Repatriation Tips


Repatriation is never easy. Whether you’ve lived overseas for only a few months or whether you’ve lived overseas for several years, transitioning to life back in your home country isn’t easy. When you’ve adjusted to life in your host country, and have even come to love your host country, uprooting yourself and moving back to a different culture can be difficult.

For the first time expat who is moving back home, it comes as a shock to discover that moving home isn’t as easy as one would expect it to be. What could be difficult about moving back to the country in which you grew up? After all, you grew up there. The customs and culture are familiar. You know the language and you know how things work. You have family and friends there. There is a often giddy excitement that surrounds moving back home. You just can’t wait to get home and see everyone again. You can’t wait to go to the same restaurants you used to go to and to shop at the stores you used to shop at. And you can’t wait for the Friday night girls get togethers that you always used to participate in.

Things don’t stay the same

But after a day or two of being home, suddenly you are hit with the realization that things just aren’t the same anymore. It doesn’t matter where you are from, things simply don’t stay the same for forever. Friends move. Or move on. People change. Weekly routines fall by the wayside with life changes. Restaurants and shops close. New ones open. People have babies. Life gets busy. People get new jobs. And the life you were so excited to come home to just feels different. And at the same time, part of you realizes how much you have changed.

You will have changed

It doesn’t matter which country you are repatriating from, it will have changed you. Living overseas changes you in a thousand little ways. Often you won’t even realize the changes until someone points them out, or you move back home and realize that you aren’t the same person you were when you left. Your interests have changed. Your tastes have changed. You have grown. Living in a culture different from your own forces you to adapt and branch out. You have had to move out of your comfort zone. Often daily. Your worldview or views on certain subjects might have changed. It can be frustrating to come home only to realize that things will never be the same because you won’t ever be the same.

Prepare yourself for the changes

It is much easier to face the changes at home if you are mentally prepared for them. If you are expecting to return home and simply fall back into the routine you had when you left, you will be miserably disappointed. But if you remind yourself that things won’t be the same as when you left, it can be easier to face them. And then you will be pleasantly surprised when you go home and discover all the things that are still the same. Not everything will have changed, and those things that are still the same will bring you comfort.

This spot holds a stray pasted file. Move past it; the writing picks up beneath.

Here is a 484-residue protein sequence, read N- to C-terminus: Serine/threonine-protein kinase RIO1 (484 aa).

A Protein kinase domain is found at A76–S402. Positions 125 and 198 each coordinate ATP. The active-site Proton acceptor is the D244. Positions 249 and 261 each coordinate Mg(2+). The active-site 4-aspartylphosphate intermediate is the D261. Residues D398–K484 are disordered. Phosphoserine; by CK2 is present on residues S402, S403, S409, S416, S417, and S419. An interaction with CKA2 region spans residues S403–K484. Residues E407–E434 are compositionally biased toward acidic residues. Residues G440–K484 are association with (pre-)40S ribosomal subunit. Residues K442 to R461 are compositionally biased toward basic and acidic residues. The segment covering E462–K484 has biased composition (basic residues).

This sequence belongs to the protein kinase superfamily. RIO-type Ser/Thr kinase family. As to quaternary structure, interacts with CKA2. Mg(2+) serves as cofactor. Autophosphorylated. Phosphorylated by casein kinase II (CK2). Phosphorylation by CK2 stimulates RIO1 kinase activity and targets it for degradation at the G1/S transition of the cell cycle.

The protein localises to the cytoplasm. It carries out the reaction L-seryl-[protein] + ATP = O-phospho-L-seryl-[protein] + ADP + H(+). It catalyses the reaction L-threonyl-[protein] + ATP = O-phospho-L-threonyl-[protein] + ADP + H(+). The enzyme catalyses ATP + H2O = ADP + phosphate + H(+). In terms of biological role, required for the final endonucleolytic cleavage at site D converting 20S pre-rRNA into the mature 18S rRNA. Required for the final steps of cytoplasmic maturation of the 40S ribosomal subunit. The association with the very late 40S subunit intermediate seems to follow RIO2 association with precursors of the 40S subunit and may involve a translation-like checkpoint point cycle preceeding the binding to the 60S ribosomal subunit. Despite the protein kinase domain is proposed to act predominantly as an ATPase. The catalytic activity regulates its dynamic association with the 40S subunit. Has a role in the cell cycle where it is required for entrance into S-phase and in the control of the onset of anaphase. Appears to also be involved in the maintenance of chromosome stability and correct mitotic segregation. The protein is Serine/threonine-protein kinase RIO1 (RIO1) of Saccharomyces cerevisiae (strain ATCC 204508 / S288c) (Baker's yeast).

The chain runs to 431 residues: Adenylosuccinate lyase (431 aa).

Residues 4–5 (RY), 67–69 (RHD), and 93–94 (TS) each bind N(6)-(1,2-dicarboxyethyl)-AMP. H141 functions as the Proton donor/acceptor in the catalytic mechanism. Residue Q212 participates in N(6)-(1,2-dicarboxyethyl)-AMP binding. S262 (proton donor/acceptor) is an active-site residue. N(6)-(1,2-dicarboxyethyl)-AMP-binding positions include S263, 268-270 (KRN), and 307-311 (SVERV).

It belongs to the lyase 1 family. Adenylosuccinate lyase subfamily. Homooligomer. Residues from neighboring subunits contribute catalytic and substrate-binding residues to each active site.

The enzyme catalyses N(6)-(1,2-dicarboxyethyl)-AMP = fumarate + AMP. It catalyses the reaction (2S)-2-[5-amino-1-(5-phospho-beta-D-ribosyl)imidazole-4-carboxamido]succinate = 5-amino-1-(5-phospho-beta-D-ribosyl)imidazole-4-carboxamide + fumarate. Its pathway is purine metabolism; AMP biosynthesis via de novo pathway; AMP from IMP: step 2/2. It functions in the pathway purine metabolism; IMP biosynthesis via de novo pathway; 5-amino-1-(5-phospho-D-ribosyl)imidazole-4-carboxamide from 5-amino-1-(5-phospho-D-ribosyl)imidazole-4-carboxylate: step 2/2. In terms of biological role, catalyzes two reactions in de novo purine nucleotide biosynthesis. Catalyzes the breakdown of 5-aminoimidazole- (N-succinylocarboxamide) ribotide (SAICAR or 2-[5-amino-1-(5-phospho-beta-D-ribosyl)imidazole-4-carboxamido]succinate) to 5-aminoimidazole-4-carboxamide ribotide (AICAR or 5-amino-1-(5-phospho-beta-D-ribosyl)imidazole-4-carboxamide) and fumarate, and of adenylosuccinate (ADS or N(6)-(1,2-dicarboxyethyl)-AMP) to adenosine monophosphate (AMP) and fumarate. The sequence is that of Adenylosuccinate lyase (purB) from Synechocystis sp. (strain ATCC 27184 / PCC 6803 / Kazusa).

Make the effort to reach out

After the first week or so of being home, after all your friends have said their initial hellos, everyone tends to fall back into their old routine and expects you to do the same. They don’t realize that you are probably missing your host country and are feeling a bit lost in the transition. They won’t understand what you are going through unless they too have repatriated at some point. Recognize this and don’t hold it against them. You might have to make the effort yourself to organize outings. You might have to make the effort to make new friends. Living overseas often lends itself to quick friend-making. You meet another expat and suddenly you are BFFs as you both need someone with which to explore your new city. Making friends overseas is easy as you have a lot of common ground. But making friends back home can be a real challenge after living overseas. Your interests often change so much that you don’t feel you can relate to the average person you meet back home.

Keep yourself busy

Don’t give yourself a lot of downtime to miss your host country. Keep yourself busy with new interests and hobbies. If you find yourself with lots of time to dwell on the city you miss, you will have a harder time transitioning into life back home. You will find yourself constantly thinking about your beloved former home and maybe even spending your free time googling jobs back overseas. If you are able to move overseas again, and feel that’s what you need to do, then there is nothing wrong with that. But if you know you need to be home for a while, you need to make the transition as painless as possible.

Repatriating isn’t easy. It’s often difficult and emotional, even when you do want to be moving back home. But giving yourself the time and space to go through the transition, and being aware of the fact that things back home will have changed, just as you have, will help your repatriation to be a smoother process.

Have you repatriated? What helped you the most during that time?